Health Services and Primary Care Research Study
Since its emergence in the 1960s, HSR has established evidence necessary to improve the delivery of care and health of patients. PCR also has emerged as a distinct field attending to a critical, yet often neglected, component of healthcare.
Key findings from the RAND study are presented below; select for the summary and full report (PDF, 4.8 MB). This document (RR-A1503-1) supersedes the initially released version of this report (RR-3229-AHRQ). It contains slight revisions to clarify the role of AHRQ as the only Federal agency authorized to generate health services research (HSR) with a mission to do so across the U.S. healthcare system.
- Key Findings:
- Next Steps.
While the study builds upon the 2018 National Academies of Medicine “Future of HSR” report, the RAND study is the first attempt to categorize HSR projects funded by HHS agencies according to their audiences and topic areas. Rather than providing general recommendations for additional HSR/PCR funding, RAND's analysis catalogues the types of research being funded while exploring research gaps and barriers to achieving greater impact through improved coordination.
Study Research Questions focused on these 5 areas of HSR and PCR research among Federal agencies:
- Breadth and focus of existing research portfolios.
- Overlap and coordination that occurs between research portfolios.
- Impacts and challenges to assessing and achieving impacts.
- Research gaps and approaches to prioritizing gaps.
- Options for improving the outcomes, value, and impact of future research.
RAND’s study methodology included both quantitative and qualitative measures. Primary study methods centered on:
- Technical expert panels.
- Stakeholder interviews.
- Environmental scan and portfolio analysis.
The RAND study presented findings and recommendations related to HSR and PCR. Some of the findings applied to both areas:
- HSR and PCR conducted across HHS agencies is mostly complementary and not duplicative, with distinct missions and areas of focus, such as research organized around specific diseases, body systems, populations, or injuries, and research focusing on prevention and health promotion.
- Enhancing cross-agency coordination and more sophisticated data systems would lead to improved impact through better prioritization, tracking, and collaboration.
- HHS should explore methods for funding both HSR and PCR that support more rapid, engaged approaches, such as learning health system models, and find new approaches to dissemination to improve healthcare for all Americans.
There were also findings unique to each:
- HSR has made a difference in patients’ lives and is vital for improving the quality, safety, and value of healthcare for all Americans.
- There are opportunities for new types of HSR that can improve HSR’s impact.
- AHRQ is the only Federal agency authorized to generate health services research (HSR) with a mission to do so across the U.S. healthcare system. AHRQ maintains a unique focus on system-based outcomes (e.g., include making healthcare safer, higher quality, more accessible, equitable, and affordable) and approaches to implementing improvements across U.S. healthcare settings and populations.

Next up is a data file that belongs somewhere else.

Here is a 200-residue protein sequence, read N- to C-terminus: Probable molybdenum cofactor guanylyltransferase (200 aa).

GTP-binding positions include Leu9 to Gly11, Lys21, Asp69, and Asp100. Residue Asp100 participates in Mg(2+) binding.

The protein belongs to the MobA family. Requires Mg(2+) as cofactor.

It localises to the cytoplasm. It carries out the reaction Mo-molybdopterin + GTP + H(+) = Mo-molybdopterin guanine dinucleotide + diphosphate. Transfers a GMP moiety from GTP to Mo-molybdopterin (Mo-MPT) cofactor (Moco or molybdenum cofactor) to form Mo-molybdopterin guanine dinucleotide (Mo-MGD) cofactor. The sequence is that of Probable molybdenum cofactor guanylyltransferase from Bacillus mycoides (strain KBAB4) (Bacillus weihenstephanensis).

- PCR is critical and underfunded, but has likewise had a significant impact on patients’ lives and the quality, safety, and value of the healthcare services they receive.
- These impacts are often cumulative across agencies’ portfolios.
- With distinct missions and focus areas, HHS agencies play unique roles in PCR funding.
- A coordinating center for PCR is needed to adequately support research on core functions of primary care and coordinate and prioritize PCR across HHS.
- AHRQ is the only federal agency with the statutory authority to be the home for PCR, but is currently not funded to carry out PCR.
- As with HSR more generally, there are opportunities for novel forms of PCR that will improve PCR’s impact.
Following their thorough investigation of the Federal HSR and PCR research endeavors over the study period, the researchers from RAND fulfilled the congressional directive of proposing strategies for cross-enterprise coordination with recommendations in three areas that were overarching for both research topics:
- Prioritization and Coordination—improve processes across agencies in strategic planning; HHS data systems, especially for intramural work and contracts; proactive review for potential overlap; and funding to allow proactive coordination, cooperation, prioritization, and innovation.
- Relevance and Timeliness—stimulate rapid, engaged research approaches; promote methods that generate evidence on implementation of change; and support high-risk, high-reward research.
- Dissemination—communicate actionable results by preparing researchers to share in formats that stakeholders can use readily; require researchers to build implementation issues and theories of change into study and results planning; and expand funding for evidence synthesis across studies.
While the study authors reached similar conclusions and recommendations for both research topics, Section 7 of the full RAND report lists more detailed approaches to improve the impact of HSR and PCR.
AHRQ is excited to work with our Federal partners and stakeholders to analyze the potential of these recommendations to increase the impact in HSR and PCR across the Federal enterprise in order to achieve our goal of improving healthcare for all Americans.